Overwhelming support for Layton’s lifetime care
PETITION AND FUNDRAISER FOR INJURED BOY
AN ONLINE petition seeking compensation for 12year-old Layton Smith, of Claremont Meadows, has gained more than 32,000 supporters.
In September 2004, a van crossed to the wrong side of the Great Western Highway in Mt Druitt, hitting the Smiths’ car, injuring both parents and baby Layton, then almost two. He suffered irreparable damage to his brain and body.
Since the crash, NRMA Insurance has covered medical bills, including compensation to Layton’s mother Tracey. However, the crash was later pronounced “blameless” because the driver suffered a heart attack, and compulsory third party insurance protections didn’t apply.
Layton’s father Troy Smith said the public’s support had been fantastic.
“They are understanding our situation, because this could happen to anyone, at any time and we’re hoping for a positive outcome,” he said.
“For the first five years (after the accident) we dedicated our time to Layton and his speech and occupational therapy, physio, everything to try and get his left-hand side working. In the background NRMA looked at covering the bills.
“But since the case went to court and NRMA were found not liable, we are asking: what happens here?”
At the time of the crash, the NSW Compulsory Third Party Scheme only applied if the driver was at fault. Had it happened today, Layton would have lifetime care.
Family friend Emma Darcy launched the petition on change.org to try an secure this care for Layton.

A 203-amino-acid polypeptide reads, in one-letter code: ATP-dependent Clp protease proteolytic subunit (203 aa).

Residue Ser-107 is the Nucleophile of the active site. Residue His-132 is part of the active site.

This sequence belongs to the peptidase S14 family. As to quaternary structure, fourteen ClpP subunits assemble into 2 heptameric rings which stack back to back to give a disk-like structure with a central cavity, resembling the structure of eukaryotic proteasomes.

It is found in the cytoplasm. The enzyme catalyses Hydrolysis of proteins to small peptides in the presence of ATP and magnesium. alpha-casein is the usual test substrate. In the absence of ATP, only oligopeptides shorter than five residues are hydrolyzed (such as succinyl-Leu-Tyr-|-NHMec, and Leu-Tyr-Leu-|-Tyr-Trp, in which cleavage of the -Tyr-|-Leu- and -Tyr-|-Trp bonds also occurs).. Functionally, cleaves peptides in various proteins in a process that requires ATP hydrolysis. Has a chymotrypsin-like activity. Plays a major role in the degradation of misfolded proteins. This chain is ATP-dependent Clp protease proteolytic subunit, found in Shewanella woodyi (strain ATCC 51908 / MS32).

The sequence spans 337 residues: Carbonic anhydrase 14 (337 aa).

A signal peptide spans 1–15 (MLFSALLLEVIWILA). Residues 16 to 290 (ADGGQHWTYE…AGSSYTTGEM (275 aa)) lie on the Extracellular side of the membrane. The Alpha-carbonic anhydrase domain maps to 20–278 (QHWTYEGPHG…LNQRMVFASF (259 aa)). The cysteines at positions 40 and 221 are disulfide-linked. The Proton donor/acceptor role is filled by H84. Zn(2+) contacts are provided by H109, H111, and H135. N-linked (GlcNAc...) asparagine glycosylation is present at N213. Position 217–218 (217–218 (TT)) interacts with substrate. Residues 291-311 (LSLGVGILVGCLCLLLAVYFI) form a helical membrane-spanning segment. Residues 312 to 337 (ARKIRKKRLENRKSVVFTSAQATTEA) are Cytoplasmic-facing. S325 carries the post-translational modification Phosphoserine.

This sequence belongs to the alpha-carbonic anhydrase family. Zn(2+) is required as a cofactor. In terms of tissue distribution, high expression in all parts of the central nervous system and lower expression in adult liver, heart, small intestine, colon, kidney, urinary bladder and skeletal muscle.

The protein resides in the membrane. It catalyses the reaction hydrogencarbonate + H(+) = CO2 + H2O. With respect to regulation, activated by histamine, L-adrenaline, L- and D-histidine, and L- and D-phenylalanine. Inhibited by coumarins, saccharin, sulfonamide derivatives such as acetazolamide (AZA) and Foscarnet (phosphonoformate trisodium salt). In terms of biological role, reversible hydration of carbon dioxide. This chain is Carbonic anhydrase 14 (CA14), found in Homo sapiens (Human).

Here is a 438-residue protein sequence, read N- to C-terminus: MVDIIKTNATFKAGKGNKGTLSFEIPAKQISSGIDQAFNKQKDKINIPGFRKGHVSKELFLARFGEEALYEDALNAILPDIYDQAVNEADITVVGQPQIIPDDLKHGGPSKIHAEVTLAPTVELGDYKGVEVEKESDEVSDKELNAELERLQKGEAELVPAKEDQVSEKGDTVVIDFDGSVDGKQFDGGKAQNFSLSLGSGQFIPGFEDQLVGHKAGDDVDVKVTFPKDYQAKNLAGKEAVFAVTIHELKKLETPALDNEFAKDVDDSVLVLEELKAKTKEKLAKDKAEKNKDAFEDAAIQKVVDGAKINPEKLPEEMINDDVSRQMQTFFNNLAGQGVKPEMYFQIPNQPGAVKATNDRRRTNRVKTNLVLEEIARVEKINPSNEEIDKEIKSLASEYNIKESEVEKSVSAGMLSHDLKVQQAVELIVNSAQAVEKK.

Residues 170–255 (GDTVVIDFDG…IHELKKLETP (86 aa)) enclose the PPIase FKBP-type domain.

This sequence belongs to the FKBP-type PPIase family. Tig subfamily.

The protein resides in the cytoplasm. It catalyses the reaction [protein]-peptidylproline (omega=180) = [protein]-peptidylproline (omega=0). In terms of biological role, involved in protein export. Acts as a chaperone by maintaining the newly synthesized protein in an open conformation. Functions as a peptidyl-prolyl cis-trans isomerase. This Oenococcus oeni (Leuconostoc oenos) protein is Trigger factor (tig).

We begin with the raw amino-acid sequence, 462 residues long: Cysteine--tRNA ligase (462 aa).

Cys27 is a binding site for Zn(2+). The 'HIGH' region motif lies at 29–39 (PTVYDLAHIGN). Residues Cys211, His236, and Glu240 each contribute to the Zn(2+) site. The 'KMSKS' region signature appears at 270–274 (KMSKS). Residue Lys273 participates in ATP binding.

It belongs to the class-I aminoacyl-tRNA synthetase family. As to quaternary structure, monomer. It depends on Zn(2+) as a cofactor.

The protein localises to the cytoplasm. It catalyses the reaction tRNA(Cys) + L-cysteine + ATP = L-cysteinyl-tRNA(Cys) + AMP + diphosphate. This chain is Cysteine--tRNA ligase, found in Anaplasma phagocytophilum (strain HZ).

A fundraiser will also be held on September 25 at the Major Oak Theatre Restaurant in St Marys to raise money for Layton’s treatments and trust fund.
“I couldn’t sit back and do nothing,” Ms Darcy said.
A spokesman for NRMA Insurance said the insurer would continue to work with Services Minister Dominic Perrottet, the Lifetime Care and Support Authority and the National Disability Insurance Scheme on Layton’s future treatment needs.
“We’re certainly not going to leave Layton and his fam- ily in a situation where there is no treatment and support, which is why we have supported the assessment for eligibility into the NDIS,” he said.
“Our support continued for the last 10 years and it has been significant – above and beyond what the scheme warranted at the time. We will continue to provide support for Layton’s therapy and rehabilitation until September 1, by which time we anticipate he will have been assessed for entry into the scheme.”
Mr Smith believed CTP legislation needed to be changed to cover the vehicle rather than the driver.
Layton Smith, who suffered brain and body damage after a car crash in Mt Druitt 11 years ago (inset), cuddles up to dad Troy.